On a specific policy level, President Obama made infrastructure development in Africa a high priority for his administration. In a 2013 speech in Cape Town, he announced “Power Africa”, a program that in his words would provide “a light where currently there is darkness, the energy need to lift people out of poverty”. Power Africa was the Obama administration’s signature infrastructure initiative in Africa, a $7 billion commitment coordinated by the Agency for International Development.8

The program’s launch was hampered by difficulties in consummating power generation deals among African governments and private companies. Power Africa was intended to promote private investment rather than to provide direct government financial assistance. The US Eximbank was supposed to provide $5 billion in financing in the form of loans, loan guarantees, and insurance to help pay for American exports incorporated into the projects. Congressional debate in 2016 on whether to renew Eximbank’s charter stalled US government funding for Power Africa.9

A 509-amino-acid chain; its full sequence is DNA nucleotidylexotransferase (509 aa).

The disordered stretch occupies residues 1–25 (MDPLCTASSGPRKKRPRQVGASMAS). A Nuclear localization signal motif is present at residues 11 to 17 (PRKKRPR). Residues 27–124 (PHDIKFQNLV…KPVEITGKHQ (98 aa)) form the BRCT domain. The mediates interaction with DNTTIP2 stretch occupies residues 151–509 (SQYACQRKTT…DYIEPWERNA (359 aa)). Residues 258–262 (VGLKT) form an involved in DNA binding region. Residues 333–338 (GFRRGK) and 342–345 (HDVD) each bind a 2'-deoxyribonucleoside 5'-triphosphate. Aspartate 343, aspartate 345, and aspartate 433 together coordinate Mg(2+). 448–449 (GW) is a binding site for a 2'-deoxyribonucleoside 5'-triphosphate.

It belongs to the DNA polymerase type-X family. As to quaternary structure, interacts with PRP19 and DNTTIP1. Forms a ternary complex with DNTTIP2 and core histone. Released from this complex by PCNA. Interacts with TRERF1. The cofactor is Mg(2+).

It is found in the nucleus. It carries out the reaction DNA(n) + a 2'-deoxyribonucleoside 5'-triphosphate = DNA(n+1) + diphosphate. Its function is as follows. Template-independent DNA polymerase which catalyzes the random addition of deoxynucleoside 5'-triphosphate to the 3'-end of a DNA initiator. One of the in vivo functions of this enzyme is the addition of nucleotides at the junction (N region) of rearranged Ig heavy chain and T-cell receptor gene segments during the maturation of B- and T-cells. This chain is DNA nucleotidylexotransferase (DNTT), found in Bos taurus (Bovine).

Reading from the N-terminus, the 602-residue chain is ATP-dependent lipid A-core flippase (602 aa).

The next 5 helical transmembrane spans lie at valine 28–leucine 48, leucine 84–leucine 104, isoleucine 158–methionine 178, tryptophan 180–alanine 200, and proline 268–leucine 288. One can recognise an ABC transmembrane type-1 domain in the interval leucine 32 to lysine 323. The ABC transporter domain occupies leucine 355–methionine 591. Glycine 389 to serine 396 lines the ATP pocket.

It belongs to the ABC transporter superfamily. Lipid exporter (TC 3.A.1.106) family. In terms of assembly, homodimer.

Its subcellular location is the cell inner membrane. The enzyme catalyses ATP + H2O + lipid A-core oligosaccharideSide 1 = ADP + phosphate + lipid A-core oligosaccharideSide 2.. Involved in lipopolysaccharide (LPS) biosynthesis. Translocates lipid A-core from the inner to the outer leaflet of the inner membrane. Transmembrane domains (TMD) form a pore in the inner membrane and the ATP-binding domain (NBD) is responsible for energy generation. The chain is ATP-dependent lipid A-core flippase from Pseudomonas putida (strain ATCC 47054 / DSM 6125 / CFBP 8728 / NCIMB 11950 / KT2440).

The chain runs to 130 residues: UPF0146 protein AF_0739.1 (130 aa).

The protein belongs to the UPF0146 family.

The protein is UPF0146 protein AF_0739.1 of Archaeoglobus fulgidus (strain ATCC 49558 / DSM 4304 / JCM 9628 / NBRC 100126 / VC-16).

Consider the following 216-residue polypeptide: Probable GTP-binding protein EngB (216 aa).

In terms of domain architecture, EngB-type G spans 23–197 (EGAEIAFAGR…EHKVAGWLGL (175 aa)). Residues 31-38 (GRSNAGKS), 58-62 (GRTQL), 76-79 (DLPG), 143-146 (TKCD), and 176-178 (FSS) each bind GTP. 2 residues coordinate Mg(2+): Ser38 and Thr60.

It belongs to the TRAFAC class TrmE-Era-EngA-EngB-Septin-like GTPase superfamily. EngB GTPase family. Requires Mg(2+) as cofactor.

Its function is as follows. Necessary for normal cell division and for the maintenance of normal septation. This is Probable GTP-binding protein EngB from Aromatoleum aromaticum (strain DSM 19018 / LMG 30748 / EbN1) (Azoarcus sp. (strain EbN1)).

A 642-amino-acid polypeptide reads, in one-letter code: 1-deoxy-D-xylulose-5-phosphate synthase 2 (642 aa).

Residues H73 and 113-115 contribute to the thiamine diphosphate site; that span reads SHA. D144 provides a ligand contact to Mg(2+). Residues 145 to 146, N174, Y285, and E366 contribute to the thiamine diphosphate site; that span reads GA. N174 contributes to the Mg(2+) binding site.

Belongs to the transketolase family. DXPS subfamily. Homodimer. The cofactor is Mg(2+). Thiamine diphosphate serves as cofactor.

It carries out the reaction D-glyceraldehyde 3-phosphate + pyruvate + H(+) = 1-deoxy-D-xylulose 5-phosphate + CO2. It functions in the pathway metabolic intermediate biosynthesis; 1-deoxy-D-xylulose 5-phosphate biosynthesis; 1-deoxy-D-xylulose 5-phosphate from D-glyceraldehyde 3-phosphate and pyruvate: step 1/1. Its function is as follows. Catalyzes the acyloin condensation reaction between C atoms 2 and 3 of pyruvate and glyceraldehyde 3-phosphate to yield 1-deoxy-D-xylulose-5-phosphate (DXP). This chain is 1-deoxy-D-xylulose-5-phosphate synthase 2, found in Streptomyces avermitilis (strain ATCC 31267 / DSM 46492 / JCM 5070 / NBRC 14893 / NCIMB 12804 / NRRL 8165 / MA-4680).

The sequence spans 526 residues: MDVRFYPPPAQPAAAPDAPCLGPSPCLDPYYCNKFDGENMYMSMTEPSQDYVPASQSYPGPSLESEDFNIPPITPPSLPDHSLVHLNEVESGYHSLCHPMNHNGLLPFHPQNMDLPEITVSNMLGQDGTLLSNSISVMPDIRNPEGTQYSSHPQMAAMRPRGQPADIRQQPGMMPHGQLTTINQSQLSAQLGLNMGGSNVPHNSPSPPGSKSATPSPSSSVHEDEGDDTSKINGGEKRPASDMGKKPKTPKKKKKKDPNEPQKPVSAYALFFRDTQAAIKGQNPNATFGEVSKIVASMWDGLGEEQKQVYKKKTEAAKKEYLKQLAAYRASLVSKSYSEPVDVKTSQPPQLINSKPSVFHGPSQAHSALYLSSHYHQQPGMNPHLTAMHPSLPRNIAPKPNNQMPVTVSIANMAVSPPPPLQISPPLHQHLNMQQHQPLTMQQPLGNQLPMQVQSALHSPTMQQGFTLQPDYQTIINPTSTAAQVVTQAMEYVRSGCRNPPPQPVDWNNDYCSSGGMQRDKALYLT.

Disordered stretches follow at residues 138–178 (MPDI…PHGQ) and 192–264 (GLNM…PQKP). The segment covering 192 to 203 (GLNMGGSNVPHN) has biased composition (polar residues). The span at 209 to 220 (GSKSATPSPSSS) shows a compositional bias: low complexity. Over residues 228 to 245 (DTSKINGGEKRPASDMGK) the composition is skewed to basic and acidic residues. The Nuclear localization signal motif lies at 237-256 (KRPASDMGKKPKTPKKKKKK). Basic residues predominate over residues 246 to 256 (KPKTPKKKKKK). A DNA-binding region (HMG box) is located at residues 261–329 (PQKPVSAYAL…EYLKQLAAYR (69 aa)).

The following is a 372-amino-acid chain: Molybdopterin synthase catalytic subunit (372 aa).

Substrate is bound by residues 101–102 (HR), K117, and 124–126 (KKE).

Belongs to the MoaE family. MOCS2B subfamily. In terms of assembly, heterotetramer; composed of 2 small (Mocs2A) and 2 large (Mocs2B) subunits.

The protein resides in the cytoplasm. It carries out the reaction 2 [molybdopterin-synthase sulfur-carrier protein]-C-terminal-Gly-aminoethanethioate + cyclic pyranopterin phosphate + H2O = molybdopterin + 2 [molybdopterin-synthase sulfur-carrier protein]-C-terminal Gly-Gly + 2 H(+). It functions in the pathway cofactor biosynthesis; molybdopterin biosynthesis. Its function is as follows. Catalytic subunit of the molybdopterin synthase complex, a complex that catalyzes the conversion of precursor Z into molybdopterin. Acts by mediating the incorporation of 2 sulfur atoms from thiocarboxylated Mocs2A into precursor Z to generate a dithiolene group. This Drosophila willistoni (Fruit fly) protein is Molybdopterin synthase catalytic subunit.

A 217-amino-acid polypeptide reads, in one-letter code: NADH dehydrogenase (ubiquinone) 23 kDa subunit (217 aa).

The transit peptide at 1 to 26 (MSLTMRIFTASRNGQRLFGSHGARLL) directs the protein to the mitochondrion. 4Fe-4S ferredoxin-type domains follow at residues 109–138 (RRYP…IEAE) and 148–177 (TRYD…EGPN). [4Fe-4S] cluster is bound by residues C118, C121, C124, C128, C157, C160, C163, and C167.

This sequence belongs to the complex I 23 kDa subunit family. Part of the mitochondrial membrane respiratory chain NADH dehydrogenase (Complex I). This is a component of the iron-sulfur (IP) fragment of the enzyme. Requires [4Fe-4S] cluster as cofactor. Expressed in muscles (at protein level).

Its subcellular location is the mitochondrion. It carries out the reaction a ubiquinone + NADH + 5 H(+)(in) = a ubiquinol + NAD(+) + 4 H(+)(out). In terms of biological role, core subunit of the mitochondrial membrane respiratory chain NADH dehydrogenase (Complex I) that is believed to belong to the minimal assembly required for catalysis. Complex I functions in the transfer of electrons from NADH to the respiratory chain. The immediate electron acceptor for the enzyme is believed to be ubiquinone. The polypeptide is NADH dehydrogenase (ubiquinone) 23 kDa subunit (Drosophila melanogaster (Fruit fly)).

The problem in getting Power Africa off the ground, however, started at the local level. Consider the case of Nigeria, the continent’s most populous country with more than 170 million people. Nigeria’s vast oil reserves yield about 80% of government revenues. The combination of falling oil prices along with longstanding corruption and efficiency problems, however, severely hampered development. On a visit to Washington, the Nigerian head of state sought US assistance in helping recover stolen funds, and in an op-ed piece in the Washington Post, he said, “The fact that I now seek Obama’s assistance in locating and returning $150 billion in funds stolen in the past decade and held in foreign bank accounts on behalf of former corrupt officials is testament to how badly Nigeria has been run”.